Pocket Change is a money counting game that exercises your brain as you practice counting change quickly. This game trains mathematical and analytical ability.
To begin, click the Small, Medium, or Large link under the picture at left. This opens the game in a pop-up window. Wait for the game to load, then click the "Play" link on the game.
Drag to the table the indicated number of coins that add up to the required total. For example, you can see on the screen image that I need to drag 4 coins totaling 17 cents.
Note: This game is for practicing how to count American coins only (pennies, nickels, dimes, quarters, half-dollars).
HOW TO PLAY. Drag out currency from the bottom of the screen to match the total value and number of coins on the left. There are eight combinations on each level.
To advance to the next level, solve all eight before the timer runs out.
The first couple of levels of this money counting game are relatively easy. The required coin combinations are fairly obvious.
After that, it gets a bit harder. For instance, it's elementary that you can total 37 cents by choosing one quarter, one dime, and two pennies (4 coins).
But what if the game asks you to achieve the same total using six coins? You might have to think about that one.
COIN VALUES. In case you aren't familiar with the values of American coins, here's the list:
Penny. The penny is worth one cent.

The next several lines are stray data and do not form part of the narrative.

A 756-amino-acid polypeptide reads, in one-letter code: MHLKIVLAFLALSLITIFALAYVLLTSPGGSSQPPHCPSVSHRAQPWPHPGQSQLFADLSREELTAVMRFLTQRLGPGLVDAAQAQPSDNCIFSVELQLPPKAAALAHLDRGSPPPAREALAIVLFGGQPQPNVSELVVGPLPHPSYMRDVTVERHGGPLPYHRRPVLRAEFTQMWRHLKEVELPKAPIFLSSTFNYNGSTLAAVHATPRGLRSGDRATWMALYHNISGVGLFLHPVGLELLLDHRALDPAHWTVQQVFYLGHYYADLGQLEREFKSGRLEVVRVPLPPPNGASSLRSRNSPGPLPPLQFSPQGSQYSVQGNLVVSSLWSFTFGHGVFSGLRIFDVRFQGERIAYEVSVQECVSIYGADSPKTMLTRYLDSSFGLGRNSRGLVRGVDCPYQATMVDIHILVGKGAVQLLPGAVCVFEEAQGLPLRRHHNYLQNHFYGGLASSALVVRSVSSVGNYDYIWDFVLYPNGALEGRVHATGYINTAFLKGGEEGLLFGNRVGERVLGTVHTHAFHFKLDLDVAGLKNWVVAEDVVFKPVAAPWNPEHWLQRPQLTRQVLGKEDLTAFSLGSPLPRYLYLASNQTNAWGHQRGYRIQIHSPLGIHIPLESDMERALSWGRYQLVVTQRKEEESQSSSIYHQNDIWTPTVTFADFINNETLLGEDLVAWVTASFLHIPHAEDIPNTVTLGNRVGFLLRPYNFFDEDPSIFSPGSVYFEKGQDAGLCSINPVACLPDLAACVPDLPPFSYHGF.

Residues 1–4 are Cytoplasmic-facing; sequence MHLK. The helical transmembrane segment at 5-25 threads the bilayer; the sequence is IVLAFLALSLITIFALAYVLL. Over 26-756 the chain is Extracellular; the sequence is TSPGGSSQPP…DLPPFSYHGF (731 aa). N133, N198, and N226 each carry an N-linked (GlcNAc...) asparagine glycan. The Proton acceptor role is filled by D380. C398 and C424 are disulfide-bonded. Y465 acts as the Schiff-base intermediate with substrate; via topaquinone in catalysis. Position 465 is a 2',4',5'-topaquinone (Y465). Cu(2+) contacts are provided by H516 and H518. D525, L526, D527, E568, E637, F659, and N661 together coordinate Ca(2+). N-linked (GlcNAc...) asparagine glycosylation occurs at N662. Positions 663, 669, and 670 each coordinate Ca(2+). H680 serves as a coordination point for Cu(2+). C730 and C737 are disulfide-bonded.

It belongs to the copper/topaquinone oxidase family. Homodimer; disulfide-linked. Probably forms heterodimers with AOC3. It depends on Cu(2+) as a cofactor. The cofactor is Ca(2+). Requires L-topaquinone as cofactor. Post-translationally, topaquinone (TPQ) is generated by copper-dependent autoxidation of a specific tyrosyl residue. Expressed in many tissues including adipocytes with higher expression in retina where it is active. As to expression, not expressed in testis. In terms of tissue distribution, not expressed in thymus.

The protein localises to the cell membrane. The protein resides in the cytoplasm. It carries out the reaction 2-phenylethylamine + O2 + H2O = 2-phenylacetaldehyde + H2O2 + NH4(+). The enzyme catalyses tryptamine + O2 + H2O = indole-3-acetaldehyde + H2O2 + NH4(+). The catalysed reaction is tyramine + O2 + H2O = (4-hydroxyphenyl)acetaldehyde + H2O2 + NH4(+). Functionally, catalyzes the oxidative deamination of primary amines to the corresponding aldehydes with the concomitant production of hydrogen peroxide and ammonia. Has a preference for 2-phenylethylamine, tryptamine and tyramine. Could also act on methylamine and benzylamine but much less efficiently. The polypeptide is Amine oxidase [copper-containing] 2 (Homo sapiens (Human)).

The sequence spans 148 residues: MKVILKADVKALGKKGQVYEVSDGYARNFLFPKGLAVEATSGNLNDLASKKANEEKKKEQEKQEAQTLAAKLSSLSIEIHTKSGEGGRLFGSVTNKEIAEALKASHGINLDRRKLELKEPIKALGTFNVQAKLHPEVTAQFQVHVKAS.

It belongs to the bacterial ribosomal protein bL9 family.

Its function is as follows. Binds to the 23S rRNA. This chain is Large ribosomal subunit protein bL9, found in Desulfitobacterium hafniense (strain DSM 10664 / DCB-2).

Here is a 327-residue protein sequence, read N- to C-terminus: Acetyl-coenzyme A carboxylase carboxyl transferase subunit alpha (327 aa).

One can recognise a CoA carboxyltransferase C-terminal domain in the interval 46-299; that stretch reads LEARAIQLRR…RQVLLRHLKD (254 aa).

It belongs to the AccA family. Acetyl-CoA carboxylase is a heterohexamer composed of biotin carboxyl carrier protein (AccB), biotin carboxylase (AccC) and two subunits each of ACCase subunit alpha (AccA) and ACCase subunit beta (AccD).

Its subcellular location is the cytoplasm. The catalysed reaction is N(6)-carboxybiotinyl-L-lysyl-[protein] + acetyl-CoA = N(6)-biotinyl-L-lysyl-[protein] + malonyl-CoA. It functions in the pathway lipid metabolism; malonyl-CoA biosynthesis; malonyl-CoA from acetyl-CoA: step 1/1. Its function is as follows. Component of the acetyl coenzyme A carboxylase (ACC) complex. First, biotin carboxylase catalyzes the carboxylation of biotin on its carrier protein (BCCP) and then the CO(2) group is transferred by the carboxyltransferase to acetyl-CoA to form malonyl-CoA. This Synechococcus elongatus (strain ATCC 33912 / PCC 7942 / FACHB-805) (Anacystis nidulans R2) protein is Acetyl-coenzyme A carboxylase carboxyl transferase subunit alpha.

Nickel. The nickel is worth five cents.
Dime. The dime is worth ten cents.
Quarter. The quarter is worth twenty-five cents.
Half-Dollar. The half-dollar (or fifty-cent piece) is worth fifty cents.
There are other coins, such as the Susan B. Anthony and Sacagawea dollar coins, but these are rarely used in real life and not used at all in this game. One hundred cents equals one dollar.
COIN COUNTING STRATEGIES. Here are some strategies I thought of to help you complete the challenges in this money counting game even more quickly. Remember, to move to the next level you have to finish all the challenges before the timer runs out, so speed is important.
(1) Count pennies first. Since the penny is the only coin worth one cent, drag the pennies you need onto the table first. For example, if the goal is 87 cents, you obviously need at least two pennies.
(2) Don't worry about needing large numbers of pennies. Multiples of five cents or higher are unlikely to require pennies.
While it's true that five pennies is worth five cents, there were no challenges (at least at the lower levels) where I had to use more than four pennies.
(3) If the dollar amount is relatively high but the number of coins required is low, start with the half-dollar.
(4) If you meet the required total but are off by one coin, remember that you can swap one dime for two nickels.
If you are a teacher, consider telling your students about this game. Pocket Change is an engaging way for students to gain experience with basic money counting skills.
Get really good at this Pocket Change game, then impress your friends with how quickly you can mentally calculate the change for purchases. Counting coins is a fun way to practice your math skills. And it's quite practical, too, of course.
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